Bone Gap


Rating: 4.5/5 stars

Review: Laura Ruby’s Bone Gap is hard to define. It has a touch of magical realism, which I certainly appreciated, along with some fairy tale, coming of age, and feminist elements, but it has enough of a realistic fiction feel that it’s difficult to categorize, which is probably why I enjoyed it so much (remember my review of a similarly difficult to categorize book).

In the book, Finn O’Sullivan, a quirky teen, tries to find the captor of Roza, a mysterious girl Finn and his older brother Sean took under their wing a while back. The catch? Finn can’t remember the captor’s face, leading the people of Bone Gap to dismiss what he saw as delusional. It’s a book of love, true beauty, and perseverance in the face of obstacles.

While I felt like the plot was hard to keep up with at times, I was able to push past my confusion and enjoy the characters and themes. Ruby has some fantastic feminist characters, and keeps them in touch with real problems like the harm of societal expectations of beauty and sexual harassment. She also tackles other large problems like mental disorders, parental abandonment, and the struggle of living in a small town.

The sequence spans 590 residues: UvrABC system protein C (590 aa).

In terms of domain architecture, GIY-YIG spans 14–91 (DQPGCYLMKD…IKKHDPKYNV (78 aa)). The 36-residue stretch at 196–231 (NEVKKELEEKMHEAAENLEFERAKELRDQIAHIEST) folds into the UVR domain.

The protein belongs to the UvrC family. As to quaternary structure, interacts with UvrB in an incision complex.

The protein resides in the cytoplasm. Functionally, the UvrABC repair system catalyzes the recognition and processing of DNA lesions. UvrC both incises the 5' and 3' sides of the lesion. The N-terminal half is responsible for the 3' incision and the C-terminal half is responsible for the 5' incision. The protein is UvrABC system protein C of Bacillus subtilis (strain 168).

Ruby’s novel performs well on a line-by-line basis, too. The constant referrals to the absurdity of college application essay prompts are humorous and, later on, heartbreaking. More than that, they keep the book relevant to its target audience.

The main flaw in this book is the lack of explanation for certain central problems, but I think that’s always an issue for books with more magical realist qualities. Readers should go into this novel prepared to go along with certain ideas without questioning them.

Recommendation: Those who dislike magical realism should stay away from this book. Teens aged 14 and up would probably appreciate Bone Gap most. There are possible triggers in the chapters covering Roza’s time in college, but Ruby is not graphic. Fans of Magonia will likely enjoy this read (and vice versa).

Magonia, I { } you more than [[[{{{(( ))}}}]]].

5/5 stars

Magonia by Maria Dahvana Headley is poetry.

Not literally, of course. It’s prose. But if poetry could be prose, it would be Magonia. Headley pays attention not only to the words she uses, but how they look on the page. I’ve never seen a novel do that before–especially not a YA novel.

Within just a couple chapters I could tell the author is smart. She weaves historical irregularities (or, dare I say, conspiracy theories) around the fantastical world of Magonia, a civilization living in the clouds.

In the novel, 16-year-old Aza Ray, who suffers from a never-before-seen lung disease, hears a ship in the storm clouds call to her. While others chalk it up to medication-induced hallucinations, Aza and her genius best friend Jason research what the ship may be. Just as they’re on the brink of something big–in both their research and their relationship–Aza loses herself to her sickness and finds herself in a different world. A world above the clouds. A world that seems convinced she can help save it from the disaster pollution has doomed it to.